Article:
Large Imbalances In Bargaining Power Are Cholesterol In The Economy’s Arteries

Strong Competition Creates An Efficient Economy. Large Imbalances In Bargaining Power Destroy It

mohamed_hassan in Pixabay

By David Grace (Amazon PageDavid Grace Website)

Society’s fundamental competing interest groups are:

The level of competition between these competing interests can be anywhere between

  • (1) highly balanced competition and
  • (2) totally unbalanced competition

between

  • (1) parties in a free market with relatively equal bargaining power in fierce competition and
  • (2) parties in a closed market with a monopoly and no competition.

Every Consumer Wants Competition. Every Producer Wants A Monopoly

Every provider wants to have a monopoly on what they sell, but they absolutely don’t want there to be a monopoly for the products they buy.

Everyone is a consumer of something, and every consumer wants to buy what they need in a competitive market where balanced bargaining power and fierce competition provide products with the highest possible quality at the lowest possible price.

This is the promise of capitalism.

Monopolies Are Inefficient

Monopolies are inefficient because

  • Monopolists are already making maximum profits and thus they have little to no incentive to reduce price, improve products, add additional features, increase quality or release new and better products, and
  • Monopolies drive more money to monopolists than they need to earn in order for them to continue to deliver their products to the market.

That excess revenue received by monopolists is money that is no longer available to buyers to purchase goods and services from other sellers.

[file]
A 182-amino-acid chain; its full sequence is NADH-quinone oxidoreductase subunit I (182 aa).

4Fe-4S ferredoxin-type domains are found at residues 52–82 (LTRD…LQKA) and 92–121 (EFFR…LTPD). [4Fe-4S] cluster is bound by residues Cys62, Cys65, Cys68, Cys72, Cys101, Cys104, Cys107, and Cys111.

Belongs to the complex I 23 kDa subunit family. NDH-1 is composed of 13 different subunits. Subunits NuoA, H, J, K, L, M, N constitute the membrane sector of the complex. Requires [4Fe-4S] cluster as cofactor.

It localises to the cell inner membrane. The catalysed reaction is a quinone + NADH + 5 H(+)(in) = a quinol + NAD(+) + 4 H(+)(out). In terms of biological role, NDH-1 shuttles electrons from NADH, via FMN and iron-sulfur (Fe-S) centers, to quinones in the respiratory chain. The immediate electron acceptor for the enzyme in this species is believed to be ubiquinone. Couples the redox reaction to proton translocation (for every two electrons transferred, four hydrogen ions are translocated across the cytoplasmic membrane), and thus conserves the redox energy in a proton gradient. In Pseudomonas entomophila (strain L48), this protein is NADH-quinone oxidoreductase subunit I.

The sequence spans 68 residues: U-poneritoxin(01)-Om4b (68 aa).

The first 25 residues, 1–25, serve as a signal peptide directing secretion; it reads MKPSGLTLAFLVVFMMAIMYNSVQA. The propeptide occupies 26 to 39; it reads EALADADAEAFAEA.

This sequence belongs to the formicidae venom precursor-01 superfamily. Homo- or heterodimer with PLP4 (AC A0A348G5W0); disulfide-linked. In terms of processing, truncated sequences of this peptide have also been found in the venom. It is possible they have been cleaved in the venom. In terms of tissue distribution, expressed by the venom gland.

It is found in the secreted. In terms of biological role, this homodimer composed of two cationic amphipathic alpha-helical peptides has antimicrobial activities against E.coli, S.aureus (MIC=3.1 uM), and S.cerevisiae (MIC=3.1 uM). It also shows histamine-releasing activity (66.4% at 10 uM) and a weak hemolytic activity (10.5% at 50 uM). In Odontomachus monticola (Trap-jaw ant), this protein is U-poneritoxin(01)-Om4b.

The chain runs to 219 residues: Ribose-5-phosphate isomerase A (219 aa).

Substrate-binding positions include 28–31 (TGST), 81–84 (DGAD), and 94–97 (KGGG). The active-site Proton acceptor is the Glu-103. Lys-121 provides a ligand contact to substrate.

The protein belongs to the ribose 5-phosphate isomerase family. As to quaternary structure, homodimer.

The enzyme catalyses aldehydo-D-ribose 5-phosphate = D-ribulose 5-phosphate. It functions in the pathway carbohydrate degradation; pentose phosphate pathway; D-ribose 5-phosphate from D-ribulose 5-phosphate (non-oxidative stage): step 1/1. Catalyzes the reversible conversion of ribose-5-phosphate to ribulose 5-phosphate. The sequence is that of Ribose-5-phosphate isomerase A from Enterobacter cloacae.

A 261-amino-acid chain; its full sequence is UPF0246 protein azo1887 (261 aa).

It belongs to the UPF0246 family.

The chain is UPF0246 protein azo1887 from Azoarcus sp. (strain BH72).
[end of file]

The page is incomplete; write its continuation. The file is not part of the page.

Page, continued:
E.g. each dollar of unnecessary revenue received by a monopolist is a dollar that consumers aren’t able to spend on the purchase other goods and services from other sellers — other businesses starve while the monopolist gets needlessly fat.

Monopolies and cartels are the cancerous reality of uncontrolled capitalism.

Competition Is Efficient

Fierce competition is the hallmark of an efficient market and an efficient economy.

Because everyone is a consumer, an efficient economy is good for everyone, and an efficient economy is good for the country as a whole.

The Paradox Of The Profit Motive

The paradox of capitalism and the profit motive is that

  • For commodities with balanced bargaining power, the profit motive drives lower prices and higher quality
  • In a market with unbalanced bargaining power, the profit motives drives higher prices and lower quality.

In a competitive market the profit motive does two things:

  • (1) it drives sellers to lower prices while at the same time
  • (2) it encourages sellers to do whatever they can to increase their bargaining power so that they will be able to operate in a less competitive market that will allow them to charge higher prices.

A Political System Can Either Benefit The Few Or Benefit The Many

An uncontrolled capitalist system (a libertarian system) that rewards competing interests in proportion to their bargaining power creates an inefficient economy.

A small number of individuals and groups benefit from a political system that rewards more bargaining power — uncontrolled capitalism.

An efficient economy is one that rewards competing interests in proportion to the low prices, high value, and the usefulness of their products. It does this by discouraging or countering disparities in bargaining power and rewarding competition.

The country as a whole benefits from a political system that promotes an efficient economy (controlled capitalism).

What Is A Controlled Capitalist System?

A controlled capitalist system is one where the political system sets rules that tend to equalize the bargaining power between competing interests and/or reduces the effects of disproportionate bargaining power.

Cancelling the benefits of having greater bargaining power yields more competition which, in turn, produces products that have lower prices and a higher value, usefulness and efficiency.

A Controlled Vs. An Uncontrolled Capitalist System

An uncontrolled capitalist system (a libertarian system) is one that rewards unbalanced bargaining power by giving greater wealth to the individuals and organizations who have the greatest superiority in bargaining power.

In an uncontrolled capitalist system (a libertarian system) “Might makes right” where the more bargaining power you have, the richer you get.